NTSB: Engine ‘Didn’t Sound Healthy’ Before Arundel, Maine, Plane Crash
The plane carrying the owner and president of a construction company was flying low, and its engine didn't sound healthy moments before it crashed in Arundel, Maine, on October 5, according to a preliminary report by the NTSB.
The pilot, Eldon Morrison, 81, of Yarmouth, and passenger Paul Koziell, 55, from Scarborough, were killed upon impact, according to York County Sheriff William King. Morrison is the founder and CEO of CPM Constructors, and Koziell was its president.
They were returning from a morning business trip to Presque Island.
Several witnesses told the NTSB that they could not see the Beech A36 as it made its approach to Biddeford Airport. According to the report, it was flying at 550 feet, which was 750 feet below the minimum descent altitude for that segment of the approach. It had also slowed to 58 knots ground speed.
The report said the plane's initial impact point was a tree about 40 feet above the ground.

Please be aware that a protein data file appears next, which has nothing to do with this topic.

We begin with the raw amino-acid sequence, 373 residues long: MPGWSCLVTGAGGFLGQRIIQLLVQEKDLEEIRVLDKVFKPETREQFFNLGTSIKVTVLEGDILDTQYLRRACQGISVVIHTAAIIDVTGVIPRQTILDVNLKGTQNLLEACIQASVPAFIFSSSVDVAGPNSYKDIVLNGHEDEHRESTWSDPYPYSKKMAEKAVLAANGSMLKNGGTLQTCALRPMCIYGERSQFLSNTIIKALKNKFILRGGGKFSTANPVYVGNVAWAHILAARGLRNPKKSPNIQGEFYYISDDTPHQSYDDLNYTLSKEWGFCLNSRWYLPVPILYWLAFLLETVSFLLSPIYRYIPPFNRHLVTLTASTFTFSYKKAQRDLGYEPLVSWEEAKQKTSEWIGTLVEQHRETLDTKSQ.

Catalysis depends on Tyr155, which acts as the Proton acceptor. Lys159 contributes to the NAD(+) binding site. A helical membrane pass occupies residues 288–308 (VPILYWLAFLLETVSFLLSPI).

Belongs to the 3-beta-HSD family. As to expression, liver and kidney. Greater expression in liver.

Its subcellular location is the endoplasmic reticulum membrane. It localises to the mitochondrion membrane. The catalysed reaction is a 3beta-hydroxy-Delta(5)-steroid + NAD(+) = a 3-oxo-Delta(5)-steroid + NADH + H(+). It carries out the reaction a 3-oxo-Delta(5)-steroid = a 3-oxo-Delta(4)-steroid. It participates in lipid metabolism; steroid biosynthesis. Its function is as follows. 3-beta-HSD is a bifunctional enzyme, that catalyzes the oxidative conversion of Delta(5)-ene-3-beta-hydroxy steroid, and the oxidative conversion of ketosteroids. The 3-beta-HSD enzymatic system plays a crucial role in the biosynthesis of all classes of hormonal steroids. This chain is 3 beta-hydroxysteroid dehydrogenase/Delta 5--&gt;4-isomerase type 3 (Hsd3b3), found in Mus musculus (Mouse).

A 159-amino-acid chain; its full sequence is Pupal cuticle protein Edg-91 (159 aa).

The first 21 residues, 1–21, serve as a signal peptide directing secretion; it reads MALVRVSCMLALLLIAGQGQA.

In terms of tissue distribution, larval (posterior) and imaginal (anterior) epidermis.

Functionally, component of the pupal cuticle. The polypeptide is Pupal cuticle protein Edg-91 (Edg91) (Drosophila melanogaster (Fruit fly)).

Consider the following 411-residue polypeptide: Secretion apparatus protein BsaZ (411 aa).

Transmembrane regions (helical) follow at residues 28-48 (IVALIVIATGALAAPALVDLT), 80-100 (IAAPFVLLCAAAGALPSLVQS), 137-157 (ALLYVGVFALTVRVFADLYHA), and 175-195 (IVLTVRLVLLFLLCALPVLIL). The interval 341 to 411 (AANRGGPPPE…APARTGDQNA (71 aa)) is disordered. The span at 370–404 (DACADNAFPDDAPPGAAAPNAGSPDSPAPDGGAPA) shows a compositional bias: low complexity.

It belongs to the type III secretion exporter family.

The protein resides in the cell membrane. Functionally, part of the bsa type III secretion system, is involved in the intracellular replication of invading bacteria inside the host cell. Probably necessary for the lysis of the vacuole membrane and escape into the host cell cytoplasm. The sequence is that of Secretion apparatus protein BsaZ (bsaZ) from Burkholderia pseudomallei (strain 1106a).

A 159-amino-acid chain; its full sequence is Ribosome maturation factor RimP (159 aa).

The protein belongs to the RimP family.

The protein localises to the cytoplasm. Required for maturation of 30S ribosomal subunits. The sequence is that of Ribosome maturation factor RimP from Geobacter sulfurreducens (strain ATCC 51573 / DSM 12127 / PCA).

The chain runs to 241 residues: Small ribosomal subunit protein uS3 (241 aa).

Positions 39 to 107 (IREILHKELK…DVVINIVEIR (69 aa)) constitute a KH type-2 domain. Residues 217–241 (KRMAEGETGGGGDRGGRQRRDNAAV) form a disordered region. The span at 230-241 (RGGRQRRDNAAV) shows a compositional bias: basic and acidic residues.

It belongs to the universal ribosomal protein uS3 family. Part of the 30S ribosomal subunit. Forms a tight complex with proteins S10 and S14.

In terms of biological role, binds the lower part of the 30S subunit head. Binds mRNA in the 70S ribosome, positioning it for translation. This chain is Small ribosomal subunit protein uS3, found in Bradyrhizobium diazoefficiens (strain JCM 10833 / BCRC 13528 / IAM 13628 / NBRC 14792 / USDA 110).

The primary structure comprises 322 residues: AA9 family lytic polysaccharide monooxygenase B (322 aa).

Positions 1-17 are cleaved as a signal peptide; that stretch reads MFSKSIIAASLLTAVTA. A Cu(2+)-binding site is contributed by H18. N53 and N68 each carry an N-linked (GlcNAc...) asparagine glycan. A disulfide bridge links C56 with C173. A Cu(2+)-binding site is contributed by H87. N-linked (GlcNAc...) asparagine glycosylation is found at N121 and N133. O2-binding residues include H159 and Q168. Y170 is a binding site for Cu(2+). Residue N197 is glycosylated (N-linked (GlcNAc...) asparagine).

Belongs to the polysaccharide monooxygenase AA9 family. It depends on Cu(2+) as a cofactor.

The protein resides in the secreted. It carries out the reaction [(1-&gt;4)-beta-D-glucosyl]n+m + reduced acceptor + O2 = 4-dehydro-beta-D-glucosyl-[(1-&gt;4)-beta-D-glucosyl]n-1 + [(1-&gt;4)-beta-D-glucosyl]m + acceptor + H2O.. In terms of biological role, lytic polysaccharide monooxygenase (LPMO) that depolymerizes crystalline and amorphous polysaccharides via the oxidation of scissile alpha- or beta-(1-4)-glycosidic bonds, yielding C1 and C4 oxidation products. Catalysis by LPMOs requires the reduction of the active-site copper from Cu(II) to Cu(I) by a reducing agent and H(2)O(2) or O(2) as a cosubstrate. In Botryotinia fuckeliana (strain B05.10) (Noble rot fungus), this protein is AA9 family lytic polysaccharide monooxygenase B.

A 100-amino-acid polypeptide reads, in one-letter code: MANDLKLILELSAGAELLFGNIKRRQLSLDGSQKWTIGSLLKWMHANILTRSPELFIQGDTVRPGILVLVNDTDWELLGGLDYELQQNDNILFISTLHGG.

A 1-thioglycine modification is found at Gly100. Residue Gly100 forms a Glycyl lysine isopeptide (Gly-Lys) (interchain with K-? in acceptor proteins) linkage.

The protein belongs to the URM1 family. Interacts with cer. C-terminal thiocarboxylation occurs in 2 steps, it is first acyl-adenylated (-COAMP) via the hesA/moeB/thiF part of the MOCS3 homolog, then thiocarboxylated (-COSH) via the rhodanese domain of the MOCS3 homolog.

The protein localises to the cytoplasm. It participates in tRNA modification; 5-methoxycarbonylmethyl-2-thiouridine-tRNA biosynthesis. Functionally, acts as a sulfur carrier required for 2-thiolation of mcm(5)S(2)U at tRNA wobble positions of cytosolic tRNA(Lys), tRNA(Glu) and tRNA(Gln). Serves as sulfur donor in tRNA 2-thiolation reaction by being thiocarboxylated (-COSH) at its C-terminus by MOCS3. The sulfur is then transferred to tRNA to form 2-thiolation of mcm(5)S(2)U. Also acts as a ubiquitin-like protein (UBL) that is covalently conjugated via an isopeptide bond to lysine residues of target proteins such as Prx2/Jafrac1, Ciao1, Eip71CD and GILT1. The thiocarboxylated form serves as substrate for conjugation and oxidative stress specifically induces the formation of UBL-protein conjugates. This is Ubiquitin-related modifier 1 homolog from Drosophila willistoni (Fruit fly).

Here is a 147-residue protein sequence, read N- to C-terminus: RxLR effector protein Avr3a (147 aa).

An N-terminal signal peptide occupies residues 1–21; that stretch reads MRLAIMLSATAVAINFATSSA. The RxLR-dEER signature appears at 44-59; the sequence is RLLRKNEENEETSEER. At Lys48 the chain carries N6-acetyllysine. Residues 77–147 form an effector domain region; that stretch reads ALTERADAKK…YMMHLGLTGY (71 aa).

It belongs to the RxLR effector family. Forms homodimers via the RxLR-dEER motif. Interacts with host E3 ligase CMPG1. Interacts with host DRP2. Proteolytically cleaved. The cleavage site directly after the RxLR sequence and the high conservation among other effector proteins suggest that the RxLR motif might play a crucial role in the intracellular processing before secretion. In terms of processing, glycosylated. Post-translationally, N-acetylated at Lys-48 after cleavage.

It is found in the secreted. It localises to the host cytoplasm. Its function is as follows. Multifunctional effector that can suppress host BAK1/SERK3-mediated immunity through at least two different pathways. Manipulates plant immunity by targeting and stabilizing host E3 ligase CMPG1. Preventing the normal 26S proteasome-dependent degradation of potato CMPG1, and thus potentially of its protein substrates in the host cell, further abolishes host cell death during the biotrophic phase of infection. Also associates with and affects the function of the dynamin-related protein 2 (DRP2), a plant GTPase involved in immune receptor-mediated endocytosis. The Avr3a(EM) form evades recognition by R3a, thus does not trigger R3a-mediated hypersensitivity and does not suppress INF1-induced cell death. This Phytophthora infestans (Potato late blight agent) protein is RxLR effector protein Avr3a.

One witness told the NTSB they felt the ground shake when the plane crashed, and that the sound of the engine was “not the normal rhythm of a piston engine… it would sputter and die out.”
Another witness said that he was inside his shop when he heard it coming very low.
"It didn’t sound good. It wasn’t sputtering, but it didn’t sound good. It was steady, but it didn’t sound healthy to me," the witness said.
At the crash scene, the cockpit, cabin area, and nearly all the empennage were consumed by a post-crash fire. The tail section remained largely intact. The wings displayed impact damage consistent with a collision with trees and terrain.
Flight control cable continuity was confirmed from the cockpit to the flight control surfaces through several breaks consistent with impact and thermal damage. The engine was separated from the airframe.
The preliminary report did not disclose the cause of the crash.
A visitation was held Thursday for both Koziell and Morrison in Portland.